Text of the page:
All of the features of Ultimate Mission mode aren't exactly good, however. When you first start up this mode, it isn't made clear that you always need to access a save point in order to take on missions. While completing missions will always give you chances to collect bonuses such as scrolls, treasures and mystery ingredients, but the scrolls change every single time you complete a mission. Worse yet, if you save a game without collecting the given scrolls in the village at the time, all of the scrolls will disappear when you go back to the game. This forces the players to go on collecting sprees for the scrolls every time they appear, since you'll lose them all if you go decide to do something else, making for a frustrating experience if you just want to safely save a game or go through a few missions first. Some of the collectibles you'll buy are pretty nice, but they can only be viewed by going into Ultimate Mission mode, which is pretty lame if all you want to do is view the figures or listen to the music. Finally, because of the nature of the flashbacks and story progression in this mode, only Naruto fans will understand the importance of each event. Since there is barely a narrative holding all of the missions together, people not familiar with the series or those just getting into it will either be completely lost or won't care enough when certain events in the game happen or when certain characters are referenced.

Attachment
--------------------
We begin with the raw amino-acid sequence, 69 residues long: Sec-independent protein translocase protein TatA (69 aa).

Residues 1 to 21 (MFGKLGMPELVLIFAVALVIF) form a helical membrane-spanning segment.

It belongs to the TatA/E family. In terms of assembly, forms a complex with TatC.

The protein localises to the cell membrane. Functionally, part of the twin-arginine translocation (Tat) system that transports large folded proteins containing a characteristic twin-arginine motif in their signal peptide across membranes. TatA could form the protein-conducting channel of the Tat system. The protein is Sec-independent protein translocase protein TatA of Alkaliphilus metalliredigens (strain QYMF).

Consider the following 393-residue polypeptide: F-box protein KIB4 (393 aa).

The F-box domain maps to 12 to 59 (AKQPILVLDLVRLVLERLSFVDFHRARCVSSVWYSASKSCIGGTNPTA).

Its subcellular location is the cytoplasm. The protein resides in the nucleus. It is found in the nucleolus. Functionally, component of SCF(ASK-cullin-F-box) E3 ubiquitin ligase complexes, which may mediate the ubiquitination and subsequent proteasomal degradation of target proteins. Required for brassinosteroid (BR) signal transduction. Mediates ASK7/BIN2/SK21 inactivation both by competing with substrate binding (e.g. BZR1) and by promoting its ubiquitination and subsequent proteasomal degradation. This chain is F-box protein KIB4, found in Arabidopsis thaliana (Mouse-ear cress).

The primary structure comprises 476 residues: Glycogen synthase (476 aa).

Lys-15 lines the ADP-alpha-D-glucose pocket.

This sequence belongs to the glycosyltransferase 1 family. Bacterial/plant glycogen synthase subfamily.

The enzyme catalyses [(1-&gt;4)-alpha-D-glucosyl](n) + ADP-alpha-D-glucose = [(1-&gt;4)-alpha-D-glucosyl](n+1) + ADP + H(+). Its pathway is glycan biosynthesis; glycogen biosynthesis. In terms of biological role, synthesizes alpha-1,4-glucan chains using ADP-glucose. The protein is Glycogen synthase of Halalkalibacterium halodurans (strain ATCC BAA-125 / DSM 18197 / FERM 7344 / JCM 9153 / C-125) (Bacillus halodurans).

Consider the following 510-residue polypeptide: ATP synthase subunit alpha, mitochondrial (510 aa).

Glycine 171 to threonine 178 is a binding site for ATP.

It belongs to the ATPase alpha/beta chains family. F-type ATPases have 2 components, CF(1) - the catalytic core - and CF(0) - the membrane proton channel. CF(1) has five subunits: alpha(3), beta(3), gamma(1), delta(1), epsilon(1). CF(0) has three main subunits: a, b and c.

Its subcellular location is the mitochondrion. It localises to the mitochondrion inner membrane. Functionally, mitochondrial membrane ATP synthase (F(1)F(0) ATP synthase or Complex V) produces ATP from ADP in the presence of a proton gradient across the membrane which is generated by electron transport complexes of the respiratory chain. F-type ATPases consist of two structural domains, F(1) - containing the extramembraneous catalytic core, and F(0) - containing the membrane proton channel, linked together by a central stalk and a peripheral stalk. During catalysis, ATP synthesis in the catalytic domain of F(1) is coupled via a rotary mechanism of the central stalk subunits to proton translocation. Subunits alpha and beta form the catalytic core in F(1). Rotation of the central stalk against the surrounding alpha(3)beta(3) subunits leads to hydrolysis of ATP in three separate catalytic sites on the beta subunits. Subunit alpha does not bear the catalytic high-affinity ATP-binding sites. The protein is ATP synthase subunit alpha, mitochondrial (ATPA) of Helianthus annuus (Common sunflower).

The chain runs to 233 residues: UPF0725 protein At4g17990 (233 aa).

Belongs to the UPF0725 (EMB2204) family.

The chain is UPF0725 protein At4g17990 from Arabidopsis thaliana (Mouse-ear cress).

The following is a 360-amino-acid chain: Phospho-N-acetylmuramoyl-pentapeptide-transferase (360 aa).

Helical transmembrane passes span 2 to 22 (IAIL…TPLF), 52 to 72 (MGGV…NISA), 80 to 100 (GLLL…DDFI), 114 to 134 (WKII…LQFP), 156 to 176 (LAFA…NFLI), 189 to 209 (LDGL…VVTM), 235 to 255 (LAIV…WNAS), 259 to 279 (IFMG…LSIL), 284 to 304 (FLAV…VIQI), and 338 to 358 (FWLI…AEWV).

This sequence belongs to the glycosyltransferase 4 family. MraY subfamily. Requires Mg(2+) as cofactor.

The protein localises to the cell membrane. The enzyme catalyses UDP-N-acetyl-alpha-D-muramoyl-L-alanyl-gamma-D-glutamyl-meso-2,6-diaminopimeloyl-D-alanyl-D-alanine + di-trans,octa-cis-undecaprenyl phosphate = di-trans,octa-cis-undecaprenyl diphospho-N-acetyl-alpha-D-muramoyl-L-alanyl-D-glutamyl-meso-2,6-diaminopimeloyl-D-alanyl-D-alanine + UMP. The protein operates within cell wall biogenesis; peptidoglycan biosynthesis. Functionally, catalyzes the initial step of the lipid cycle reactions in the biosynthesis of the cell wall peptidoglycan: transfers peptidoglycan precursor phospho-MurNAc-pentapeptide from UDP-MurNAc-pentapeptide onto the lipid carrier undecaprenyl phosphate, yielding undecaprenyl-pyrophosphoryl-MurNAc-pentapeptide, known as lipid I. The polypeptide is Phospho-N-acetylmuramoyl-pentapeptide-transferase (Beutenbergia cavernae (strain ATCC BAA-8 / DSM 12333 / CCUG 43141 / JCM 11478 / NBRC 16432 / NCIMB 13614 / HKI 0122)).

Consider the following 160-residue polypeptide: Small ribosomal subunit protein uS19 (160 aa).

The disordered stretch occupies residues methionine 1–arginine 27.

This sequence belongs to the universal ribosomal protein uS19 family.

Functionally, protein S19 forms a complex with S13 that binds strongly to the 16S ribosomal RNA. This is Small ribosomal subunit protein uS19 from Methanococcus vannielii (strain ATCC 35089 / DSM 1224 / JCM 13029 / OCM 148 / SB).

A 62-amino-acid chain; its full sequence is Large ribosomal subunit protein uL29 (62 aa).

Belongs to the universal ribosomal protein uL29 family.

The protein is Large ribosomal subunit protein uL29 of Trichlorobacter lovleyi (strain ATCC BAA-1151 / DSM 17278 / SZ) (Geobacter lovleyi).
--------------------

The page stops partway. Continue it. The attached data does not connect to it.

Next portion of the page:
Ultimate Ninja Storm features some of the best graphics the game series has seen on any platform. Like the previous titles, the game goes for a look that mirrors the source material. This time around, they chose to go for the anime look as opposed the manga look of the PS2 titles. This move results in thinner lines for the cel-shading and brighter colors for all of the characters. It also results in more muted colors for the background, which works well in replicating the series. Unfortunately, this also results in one of the more noticeable flaws in this department. With the thinner lines for the characters and a lack of anti-aliasing, there are plenty of jaggies found in just about every character model and movable object in the game. In this era of HD, it's very sad to see a game like this suffering from something that was part of the SD era. Fortunately, the jaggies can be overlooked thanks to the particle effects of the moves and smooth animation for just about every move that the characters have. While you expect to see the smooth animation on the super moves, they're also present in the subtle movements everyone has. Make Naruto walk slowly, and you'll see that they make him sway his arms naturally as he strolls about town. Make him do some chakra-fueled running to see his jacket billow up as he zooms past villagers. It's very subtle, but it shows just how much care was taken with making the title look amazing in motion.